I’ve been feeling a little down lately.
I attribute it to all this talk these days about the Mayan calendar and the Apocalypse. You know, end of the world, mass extinction, nuclear war. It’s a bit of a downer. I figured I would get some lighthearted video to lift my spirits.
Like something with a dog in it. Dogs always make me feel better.
So I’m at the library, vacillating between Turner & Hooch and Air Bud, when I see this film jacket with a young Don Johnson (that’s right – Nash Bridges himself) looking like some kind of train conductor. And he’s got a lovable, scruffy haired pooch.
The title said it all. A Boy and His Dog.
I say to myself, “For the love of Benji, that’s it! I’ll see this A Boy and His Dog movie. I like trains. I like dogs. This will make me feel better. It will make me forget about the whole end of the world Apocalypse thing.”
Then I get it home. Pop it in. And low and behold…
It’s about the freakin’ Apocalypse. Who knew? And no trains, either.
If you haven’t seen A Boy and His Dog, the premise is pretty simple. There’s a boy. He has a dog. They communicate telepathically and spend their days hunting for food and female companionship. Oh yeah, the world has been destroyed by nuclear war, and food and women are in exceedingly short supply.
The first half of the film follows The Don as he and his dog Blood lead a hard-scrabble existence among the burnouts and hippies of the wasteland. Kind of like a Burning Man event, except with fewer deaths, arrests and Land Management citations.
The Don’s job is to keep Blood fed. Supposedly Blood can no longer find food on his own, as some kind of tradeoff for telepathic powers. And Blood, in return, is charged with finding young women for The Don’s social calendar. Every time a young female is near, Blood’s mental sonar pings like he was straight out of Das Boot.
The Don and Blood are at a stag show in the middle of Nowheresville (this was a decade before Tina Turner built her Thunderdome and civilized the place), when Blood’s pinger starts pinging. That’s exciting news for The Don, who realizes he has an opportunity to make a new friend.
A new friend is right. She’s a beautiful young woman who, unknown to The Don, is actually bait planted by the weird people who live underground (I’ll get to that in a moment).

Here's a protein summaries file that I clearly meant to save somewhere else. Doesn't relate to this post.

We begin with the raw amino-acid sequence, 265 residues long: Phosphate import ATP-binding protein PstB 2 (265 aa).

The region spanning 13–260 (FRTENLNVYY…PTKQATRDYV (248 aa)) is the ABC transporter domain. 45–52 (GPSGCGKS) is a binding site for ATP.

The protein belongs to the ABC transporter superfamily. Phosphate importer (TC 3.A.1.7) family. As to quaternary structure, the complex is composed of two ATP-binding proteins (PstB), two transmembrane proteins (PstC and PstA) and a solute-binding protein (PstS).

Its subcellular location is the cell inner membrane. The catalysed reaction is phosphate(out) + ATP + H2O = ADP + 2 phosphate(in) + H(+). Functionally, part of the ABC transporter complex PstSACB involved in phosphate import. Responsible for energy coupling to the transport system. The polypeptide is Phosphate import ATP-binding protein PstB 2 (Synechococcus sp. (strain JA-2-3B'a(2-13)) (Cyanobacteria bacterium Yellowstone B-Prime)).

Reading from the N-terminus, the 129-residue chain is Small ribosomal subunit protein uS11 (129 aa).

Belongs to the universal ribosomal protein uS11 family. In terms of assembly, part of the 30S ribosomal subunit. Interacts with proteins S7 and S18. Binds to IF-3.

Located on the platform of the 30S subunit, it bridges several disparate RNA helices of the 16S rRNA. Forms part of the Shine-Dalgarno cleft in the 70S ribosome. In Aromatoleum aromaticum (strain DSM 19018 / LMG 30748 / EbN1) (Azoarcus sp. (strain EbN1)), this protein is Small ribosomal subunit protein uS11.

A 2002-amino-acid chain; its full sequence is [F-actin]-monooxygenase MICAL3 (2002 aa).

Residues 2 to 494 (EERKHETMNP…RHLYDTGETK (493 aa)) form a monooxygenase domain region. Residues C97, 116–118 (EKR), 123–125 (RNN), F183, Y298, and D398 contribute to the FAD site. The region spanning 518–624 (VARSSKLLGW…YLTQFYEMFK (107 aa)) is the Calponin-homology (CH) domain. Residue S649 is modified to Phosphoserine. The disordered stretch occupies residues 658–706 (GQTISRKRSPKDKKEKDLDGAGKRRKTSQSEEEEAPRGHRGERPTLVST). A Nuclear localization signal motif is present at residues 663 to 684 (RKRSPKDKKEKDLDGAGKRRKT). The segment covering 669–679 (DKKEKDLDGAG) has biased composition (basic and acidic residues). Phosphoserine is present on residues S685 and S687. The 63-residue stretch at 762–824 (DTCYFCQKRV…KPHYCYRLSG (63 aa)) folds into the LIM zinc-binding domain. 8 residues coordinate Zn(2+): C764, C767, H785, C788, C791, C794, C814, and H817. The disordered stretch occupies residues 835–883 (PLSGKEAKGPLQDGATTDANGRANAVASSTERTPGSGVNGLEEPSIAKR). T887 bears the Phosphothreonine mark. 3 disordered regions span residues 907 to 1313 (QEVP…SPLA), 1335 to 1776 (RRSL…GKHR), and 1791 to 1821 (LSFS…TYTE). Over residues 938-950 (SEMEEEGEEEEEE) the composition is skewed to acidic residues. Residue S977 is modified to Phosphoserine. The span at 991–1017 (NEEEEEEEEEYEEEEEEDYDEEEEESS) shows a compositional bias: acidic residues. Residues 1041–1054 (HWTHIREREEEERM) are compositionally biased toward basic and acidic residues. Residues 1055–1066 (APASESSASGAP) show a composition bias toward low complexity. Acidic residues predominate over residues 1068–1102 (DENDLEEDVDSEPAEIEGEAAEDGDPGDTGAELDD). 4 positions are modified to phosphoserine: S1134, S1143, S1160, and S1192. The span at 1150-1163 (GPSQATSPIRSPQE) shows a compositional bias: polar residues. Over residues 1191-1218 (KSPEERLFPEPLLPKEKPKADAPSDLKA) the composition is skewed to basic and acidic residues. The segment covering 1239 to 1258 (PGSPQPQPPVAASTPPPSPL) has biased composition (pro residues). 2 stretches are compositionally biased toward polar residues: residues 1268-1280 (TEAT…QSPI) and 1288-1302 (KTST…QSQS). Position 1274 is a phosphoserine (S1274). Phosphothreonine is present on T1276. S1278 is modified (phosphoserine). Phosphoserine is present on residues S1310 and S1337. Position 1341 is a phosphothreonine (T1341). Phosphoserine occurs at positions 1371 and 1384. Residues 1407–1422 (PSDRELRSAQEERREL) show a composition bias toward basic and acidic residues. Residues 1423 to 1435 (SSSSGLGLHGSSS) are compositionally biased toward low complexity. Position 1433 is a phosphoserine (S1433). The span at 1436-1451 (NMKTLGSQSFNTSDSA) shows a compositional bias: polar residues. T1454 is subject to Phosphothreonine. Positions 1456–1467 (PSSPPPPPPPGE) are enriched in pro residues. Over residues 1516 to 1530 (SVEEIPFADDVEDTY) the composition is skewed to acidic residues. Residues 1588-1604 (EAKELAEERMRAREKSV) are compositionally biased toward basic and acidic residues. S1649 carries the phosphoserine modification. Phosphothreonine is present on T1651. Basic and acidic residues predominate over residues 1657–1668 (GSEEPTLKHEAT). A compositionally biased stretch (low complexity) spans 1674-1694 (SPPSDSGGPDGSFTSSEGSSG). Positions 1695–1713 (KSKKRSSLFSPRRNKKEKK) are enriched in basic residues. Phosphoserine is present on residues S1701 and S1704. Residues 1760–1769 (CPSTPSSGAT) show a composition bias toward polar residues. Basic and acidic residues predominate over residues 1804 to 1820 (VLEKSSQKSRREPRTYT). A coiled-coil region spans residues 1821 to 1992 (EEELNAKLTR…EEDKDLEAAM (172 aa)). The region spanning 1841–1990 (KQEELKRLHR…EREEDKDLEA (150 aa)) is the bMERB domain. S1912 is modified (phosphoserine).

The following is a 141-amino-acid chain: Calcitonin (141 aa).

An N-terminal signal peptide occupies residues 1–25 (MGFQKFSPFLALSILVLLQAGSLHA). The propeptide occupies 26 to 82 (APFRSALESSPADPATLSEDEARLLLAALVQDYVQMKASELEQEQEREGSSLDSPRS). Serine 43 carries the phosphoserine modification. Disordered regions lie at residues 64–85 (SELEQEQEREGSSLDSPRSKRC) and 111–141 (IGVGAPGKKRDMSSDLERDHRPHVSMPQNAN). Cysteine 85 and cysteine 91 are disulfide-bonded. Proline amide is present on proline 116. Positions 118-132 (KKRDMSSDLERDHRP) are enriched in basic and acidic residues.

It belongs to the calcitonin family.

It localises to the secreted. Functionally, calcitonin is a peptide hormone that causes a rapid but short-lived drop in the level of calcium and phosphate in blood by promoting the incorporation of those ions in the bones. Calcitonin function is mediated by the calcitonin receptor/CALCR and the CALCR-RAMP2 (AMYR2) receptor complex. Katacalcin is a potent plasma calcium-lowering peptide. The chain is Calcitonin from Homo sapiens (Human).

Well, some of the local burnout fellas also take a hankerin’ to the young lady, so The Don has to fight them off with his best Sergio Leone gunbattle. Of course he wins, because he’s The Don, and after some tender moments, the young lady makes her escape.
Well, of course The Don has to go after her. In this case, it means he has to follow her underground.
Blood, wounded during the gunbattle with the local fellas, protests The Don’s decision and stays topside.
This sets us up for a major transition. The film’s vibe at this point goes from “Grateful Dead” to “Dead Kennedys”.
The Don finds himself smack in the midst of a society of mimes and rodeo clowns. Led by the inestimable Jason Robards, everyone wears white face paint and rosy cheeks, and cottons to strange ideas about health care and polygamy.
They also have a lot of picnics, heavily featuring corn on the cob, which I found particularly fascinating.
Nothing says “Apocalypse” like corn on the cob. Except maybe canned tuna. And zombies. (But there’s no tuna or zombies in this movie, so corn it is.)
Jason Robards and his two cronies run the show in the underground city (one of the cronies is none other than the great Alvy Moore, who you may remember as “Hank Kimball” in Green Acres. Brilliant casting!).
To enforce their will on the populace, Robards and company employ a Nebraska linebacker named Michael who can crush a man’s skull. With his bare hands. Yowsers.
Now you may ask, with the mime makeup and corn on the cob, what makes these underground Midwesterners so hostile? Well, everyone has to wear overalls, for one thing. But also, they’re unable to reproduce. They must trap topsiders, such as The Don, and lure them underground to repopulate.
It’s not the glamour job you think it is. Trust me.
Think animal husbandry.
When you see it, you’ll know.
Obviously, this is not a good situation for The Don. He must escape. Being The Don, it’s time for more pistol work. This leads to the ending, which in my book is one of the most shocking and controversial of all time.
I won’t spoil it for you, other than to say it doesn’t involve corn on the cob.
If there is one lesson about the Apocalypse that I took away from A Boy and His Dog, it’s this: Pack lunch.
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